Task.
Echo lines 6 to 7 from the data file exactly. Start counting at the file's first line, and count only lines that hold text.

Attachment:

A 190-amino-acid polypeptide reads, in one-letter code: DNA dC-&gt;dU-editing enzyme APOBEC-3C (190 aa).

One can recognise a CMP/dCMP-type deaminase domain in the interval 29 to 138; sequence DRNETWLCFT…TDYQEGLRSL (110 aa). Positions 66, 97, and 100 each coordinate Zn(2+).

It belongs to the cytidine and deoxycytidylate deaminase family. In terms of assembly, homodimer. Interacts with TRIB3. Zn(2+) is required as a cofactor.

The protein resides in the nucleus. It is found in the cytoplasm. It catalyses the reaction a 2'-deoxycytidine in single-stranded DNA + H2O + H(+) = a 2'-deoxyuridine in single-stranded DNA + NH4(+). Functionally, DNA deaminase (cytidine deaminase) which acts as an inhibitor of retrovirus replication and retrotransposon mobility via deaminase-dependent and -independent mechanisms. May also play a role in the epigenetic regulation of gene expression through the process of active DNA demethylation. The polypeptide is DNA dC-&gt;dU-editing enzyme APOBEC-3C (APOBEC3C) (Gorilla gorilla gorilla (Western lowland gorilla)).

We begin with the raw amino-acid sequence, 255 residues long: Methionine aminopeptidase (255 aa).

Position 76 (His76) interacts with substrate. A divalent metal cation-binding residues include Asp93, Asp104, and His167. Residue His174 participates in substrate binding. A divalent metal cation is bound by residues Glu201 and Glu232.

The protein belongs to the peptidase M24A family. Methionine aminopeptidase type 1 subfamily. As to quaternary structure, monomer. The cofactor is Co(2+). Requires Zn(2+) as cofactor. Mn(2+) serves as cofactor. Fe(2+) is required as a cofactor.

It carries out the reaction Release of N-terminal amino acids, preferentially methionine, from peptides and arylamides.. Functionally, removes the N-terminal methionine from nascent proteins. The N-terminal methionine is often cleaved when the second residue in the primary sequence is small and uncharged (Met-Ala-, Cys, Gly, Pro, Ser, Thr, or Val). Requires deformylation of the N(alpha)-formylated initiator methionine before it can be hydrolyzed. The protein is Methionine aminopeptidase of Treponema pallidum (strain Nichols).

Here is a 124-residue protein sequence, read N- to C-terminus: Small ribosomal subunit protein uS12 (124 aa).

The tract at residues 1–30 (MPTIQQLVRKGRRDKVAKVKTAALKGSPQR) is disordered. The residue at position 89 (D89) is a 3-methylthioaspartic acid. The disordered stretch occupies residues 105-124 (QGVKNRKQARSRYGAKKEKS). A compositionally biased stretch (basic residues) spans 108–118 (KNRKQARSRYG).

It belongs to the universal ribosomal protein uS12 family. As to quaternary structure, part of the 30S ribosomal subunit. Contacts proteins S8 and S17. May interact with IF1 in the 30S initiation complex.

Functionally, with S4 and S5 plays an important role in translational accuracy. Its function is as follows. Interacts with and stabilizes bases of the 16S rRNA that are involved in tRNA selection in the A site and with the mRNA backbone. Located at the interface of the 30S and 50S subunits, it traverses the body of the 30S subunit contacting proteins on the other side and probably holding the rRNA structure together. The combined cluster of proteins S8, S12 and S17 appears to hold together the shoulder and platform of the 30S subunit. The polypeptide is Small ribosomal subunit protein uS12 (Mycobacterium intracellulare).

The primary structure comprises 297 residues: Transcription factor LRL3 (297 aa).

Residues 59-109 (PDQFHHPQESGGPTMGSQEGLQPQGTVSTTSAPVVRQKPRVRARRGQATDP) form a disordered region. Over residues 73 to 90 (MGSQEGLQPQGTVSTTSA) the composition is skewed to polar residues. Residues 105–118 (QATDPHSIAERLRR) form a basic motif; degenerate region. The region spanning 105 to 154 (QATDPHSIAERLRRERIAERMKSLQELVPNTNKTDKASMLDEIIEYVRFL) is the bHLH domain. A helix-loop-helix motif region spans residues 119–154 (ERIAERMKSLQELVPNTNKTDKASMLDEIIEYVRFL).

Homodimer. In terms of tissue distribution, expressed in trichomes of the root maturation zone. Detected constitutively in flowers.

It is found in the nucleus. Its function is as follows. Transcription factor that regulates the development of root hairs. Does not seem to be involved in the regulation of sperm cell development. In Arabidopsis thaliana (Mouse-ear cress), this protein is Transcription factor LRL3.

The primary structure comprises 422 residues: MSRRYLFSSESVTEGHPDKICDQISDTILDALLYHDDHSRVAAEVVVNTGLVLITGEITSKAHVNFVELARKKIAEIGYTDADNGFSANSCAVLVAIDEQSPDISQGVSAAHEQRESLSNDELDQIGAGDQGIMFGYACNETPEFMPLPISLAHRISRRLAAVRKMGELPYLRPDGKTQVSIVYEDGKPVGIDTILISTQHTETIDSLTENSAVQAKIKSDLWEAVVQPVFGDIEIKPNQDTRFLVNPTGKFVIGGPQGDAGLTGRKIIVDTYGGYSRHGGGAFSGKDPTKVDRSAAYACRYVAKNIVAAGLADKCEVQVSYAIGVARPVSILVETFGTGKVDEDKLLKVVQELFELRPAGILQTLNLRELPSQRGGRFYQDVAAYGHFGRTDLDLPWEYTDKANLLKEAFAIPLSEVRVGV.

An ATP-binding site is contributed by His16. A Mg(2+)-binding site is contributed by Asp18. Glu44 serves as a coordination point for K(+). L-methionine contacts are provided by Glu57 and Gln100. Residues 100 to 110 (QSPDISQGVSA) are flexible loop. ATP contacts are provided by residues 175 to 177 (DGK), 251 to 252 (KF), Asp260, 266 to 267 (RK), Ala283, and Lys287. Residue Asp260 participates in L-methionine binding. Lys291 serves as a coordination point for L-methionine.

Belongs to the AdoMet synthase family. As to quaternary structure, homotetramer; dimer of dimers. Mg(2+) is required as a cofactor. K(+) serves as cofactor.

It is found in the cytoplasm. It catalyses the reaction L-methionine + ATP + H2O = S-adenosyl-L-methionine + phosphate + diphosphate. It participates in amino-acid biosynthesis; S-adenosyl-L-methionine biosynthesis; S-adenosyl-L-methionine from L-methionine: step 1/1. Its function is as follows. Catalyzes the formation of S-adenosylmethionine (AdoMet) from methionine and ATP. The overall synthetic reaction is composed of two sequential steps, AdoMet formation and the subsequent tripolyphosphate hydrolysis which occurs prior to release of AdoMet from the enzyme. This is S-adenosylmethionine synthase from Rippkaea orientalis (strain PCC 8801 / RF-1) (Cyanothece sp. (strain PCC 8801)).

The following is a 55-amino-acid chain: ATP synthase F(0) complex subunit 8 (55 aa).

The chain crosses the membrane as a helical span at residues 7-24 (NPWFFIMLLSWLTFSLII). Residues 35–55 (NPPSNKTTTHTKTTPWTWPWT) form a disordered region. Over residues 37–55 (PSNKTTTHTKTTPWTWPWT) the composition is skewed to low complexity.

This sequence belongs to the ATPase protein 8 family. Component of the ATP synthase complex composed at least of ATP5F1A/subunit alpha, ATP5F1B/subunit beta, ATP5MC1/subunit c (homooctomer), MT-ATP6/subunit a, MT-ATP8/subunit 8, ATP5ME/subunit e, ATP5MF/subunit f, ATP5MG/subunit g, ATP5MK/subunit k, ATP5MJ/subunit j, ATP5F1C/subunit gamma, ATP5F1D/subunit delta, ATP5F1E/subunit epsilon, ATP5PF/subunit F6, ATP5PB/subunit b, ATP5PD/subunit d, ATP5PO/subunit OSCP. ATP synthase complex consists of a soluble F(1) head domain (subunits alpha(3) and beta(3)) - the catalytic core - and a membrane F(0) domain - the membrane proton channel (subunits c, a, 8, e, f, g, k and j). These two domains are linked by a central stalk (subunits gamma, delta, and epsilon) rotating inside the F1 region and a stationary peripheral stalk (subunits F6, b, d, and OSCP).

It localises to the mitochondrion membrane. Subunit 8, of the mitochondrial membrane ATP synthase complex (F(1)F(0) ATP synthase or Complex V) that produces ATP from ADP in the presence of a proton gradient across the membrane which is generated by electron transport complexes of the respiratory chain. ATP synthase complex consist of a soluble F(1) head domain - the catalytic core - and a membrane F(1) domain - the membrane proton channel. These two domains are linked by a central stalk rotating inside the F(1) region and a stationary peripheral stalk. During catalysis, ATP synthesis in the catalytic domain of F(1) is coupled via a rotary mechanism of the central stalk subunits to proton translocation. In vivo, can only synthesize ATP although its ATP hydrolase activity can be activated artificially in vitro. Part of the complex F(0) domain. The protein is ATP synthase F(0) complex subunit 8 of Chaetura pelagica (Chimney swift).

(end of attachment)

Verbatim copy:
Position 76 (His76) interacts with substrate. A divalent metal cation-binding residues include Asp93, Asp104, and His167. Residue His174 participates in substrate binding. A divalent metal cation is bound by residues Glu201 and Glu232.

The protein belongs to the peptidase M24A family. Methionine aminopeptidase type 1 subfamily. As to quaternary structure, monomer. The cofactor is Co(2+). Requires Zn(2+) as cofactor. Mn(2+) serves as cofactor. Fe(2+) is required as a cofactor.